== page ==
The JSE has entered an intense takeover season with several black economic empowerment (BEE) investment schemes positioned to be kingmakers.
This positioning of BEE schemes is patently clear in two cases being the Bidvest offer to takeover pharmaceutical group Adcock and Eqstra’s bid for construction company Protech Khuthele.
These cases are interesting as test grounds to indicate the future of the surviving BEE equity participation schemes on the JSE. The pertinent questions are: Will these schemes fizzle out amidst increased corporate action? How do the bargain hunters consider BEE in their ventures?
In answering these questions one needs to consider this fact. BEE schemes are most vulnerable to bargain hunters because most are positioned to be desperate for realisation of their investments. This seems to be the case in the Eqstra/Protech situation.
Eqstra has made an offer to takeover Protech at 60c per share. The Protech board is of the view that this offer significantly undervalues their company. As such the Protech board has advised that shareholders reject the offer. But then Eqstra claims to have an irrevocable undertaking to support the offer from the Protech Khuthele BEE Trust which controls about 20% of Protech shares. If it holds up, this undertaking will prove critical if the Eqstra’s bid turns hostile.
Protech is questioning the authenticity of this undertaking by its BEE trust. In a letter to shareholder Protech’s chairperson Terence Rensen says “Protech has attempted to gather information about the circumstances surrounding the irrevocable undertaking to accept the Eqstra offer, which was given on behalf of the Protech Khuthele BEE Trust by Protech Khuthele Black Economic Empowerment Proprietary Limited (SPV)…”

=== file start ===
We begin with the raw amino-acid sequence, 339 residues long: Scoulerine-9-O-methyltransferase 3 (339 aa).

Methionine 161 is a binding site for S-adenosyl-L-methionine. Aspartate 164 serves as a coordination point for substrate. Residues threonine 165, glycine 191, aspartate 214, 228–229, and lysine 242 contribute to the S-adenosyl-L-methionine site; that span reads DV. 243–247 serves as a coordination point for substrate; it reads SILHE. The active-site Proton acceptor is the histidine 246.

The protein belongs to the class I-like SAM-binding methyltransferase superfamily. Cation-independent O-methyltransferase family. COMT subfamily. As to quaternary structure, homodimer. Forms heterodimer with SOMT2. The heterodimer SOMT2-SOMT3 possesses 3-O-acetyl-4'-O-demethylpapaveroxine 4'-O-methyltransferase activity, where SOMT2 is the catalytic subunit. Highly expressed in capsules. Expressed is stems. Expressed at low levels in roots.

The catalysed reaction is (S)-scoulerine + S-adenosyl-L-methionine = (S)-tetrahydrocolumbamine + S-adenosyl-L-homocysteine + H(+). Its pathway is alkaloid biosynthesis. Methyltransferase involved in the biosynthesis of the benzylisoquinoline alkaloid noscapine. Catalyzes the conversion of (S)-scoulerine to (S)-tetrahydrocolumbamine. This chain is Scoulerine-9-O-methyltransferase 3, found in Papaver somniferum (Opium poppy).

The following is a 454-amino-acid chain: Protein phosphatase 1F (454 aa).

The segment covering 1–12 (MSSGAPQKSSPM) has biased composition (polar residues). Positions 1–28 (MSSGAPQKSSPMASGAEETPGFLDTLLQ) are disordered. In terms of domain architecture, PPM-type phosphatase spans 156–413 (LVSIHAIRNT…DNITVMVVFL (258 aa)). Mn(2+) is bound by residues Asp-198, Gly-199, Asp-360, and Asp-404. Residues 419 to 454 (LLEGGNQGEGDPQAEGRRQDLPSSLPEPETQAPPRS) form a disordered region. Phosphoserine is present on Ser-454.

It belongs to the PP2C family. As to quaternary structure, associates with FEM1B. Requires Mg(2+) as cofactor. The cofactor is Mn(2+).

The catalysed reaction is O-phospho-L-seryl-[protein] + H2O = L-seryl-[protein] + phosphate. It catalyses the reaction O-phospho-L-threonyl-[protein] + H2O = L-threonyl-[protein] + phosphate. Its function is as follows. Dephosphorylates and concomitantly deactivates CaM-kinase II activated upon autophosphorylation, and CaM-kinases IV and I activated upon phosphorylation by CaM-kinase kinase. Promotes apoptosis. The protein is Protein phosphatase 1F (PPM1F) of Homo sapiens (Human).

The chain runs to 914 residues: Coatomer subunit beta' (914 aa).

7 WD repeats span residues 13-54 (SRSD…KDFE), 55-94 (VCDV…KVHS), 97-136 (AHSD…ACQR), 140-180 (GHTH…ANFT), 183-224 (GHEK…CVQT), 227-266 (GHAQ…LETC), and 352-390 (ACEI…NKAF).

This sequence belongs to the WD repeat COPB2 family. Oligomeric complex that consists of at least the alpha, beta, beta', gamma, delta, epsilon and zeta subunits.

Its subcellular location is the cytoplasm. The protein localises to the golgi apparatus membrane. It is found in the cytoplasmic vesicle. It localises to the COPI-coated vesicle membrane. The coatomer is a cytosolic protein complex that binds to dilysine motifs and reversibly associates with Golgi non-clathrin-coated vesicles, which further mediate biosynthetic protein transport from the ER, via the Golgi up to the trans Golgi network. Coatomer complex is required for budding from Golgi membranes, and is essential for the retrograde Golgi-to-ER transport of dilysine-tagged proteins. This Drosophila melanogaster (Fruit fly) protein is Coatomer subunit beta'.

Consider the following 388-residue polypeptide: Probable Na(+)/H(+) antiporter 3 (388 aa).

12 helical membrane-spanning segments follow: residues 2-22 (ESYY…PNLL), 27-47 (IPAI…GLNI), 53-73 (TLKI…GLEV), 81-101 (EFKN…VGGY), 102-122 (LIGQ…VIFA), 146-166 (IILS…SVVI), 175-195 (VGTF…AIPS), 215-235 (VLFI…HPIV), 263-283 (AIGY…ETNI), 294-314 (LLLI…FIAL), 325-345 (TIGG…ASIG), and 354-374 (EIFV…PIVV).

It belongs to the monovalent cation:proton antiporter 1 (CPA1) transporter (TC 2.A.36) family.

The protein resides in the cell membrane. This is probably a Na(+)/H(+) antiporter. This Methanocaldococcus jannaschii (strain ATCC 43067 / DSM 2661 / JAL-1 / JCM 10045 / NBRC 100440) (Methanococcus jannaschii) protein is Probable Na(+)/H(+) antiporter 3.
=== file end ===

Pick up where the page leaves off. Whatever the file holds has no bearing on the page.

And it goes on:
Rensen says the Trust was established to allow employees and other parties engaged in Protech’s business to benefit from Protech’s activities and growth. “Importantly, the Trust was established for purposes of black economic empowerment”. He said Protech is of the view that a sale of the Protech shares held by the Trust would not fulfill these objectives.
“Protech is also concerned that proper governance processes were not followed in granting the irrevocable undertaking, and has not received information it has requested from various parties to answer the legitimate questions it has raised.
On legal advice Protech is of view that the trustees of the Trust did not have the power or authority to approve the disposal by the SPV of the shares in Protech. “Also, the SPV did not have the authority to give the irrevocable undertaking to Eqstra”.
On the Bidvest/Adcorp saga there are concerns that Bidvests move will compromise Adcock’s BEE scheme. These are expressed by Adcock chair person Khotso Mokhele. In dismissing the Bidvest offer as “opportunistic” Mokhele also said the Independent Board has fundamental legal and material prudential concerns with the Bidvest move.
Mokhele said “…the Independent Board has material prudential concerns with the Bidvest letter and the resultant potential prejudicial impact on Adcock Ingram shareholders. In particular, the Independent Board is concerned about the high level of conditionality, including “walk-away” rights, the absence of comparable offers for two of our other key stakeholders, namely our BEE partners and employees, who are participants in our group share incentive scheme.”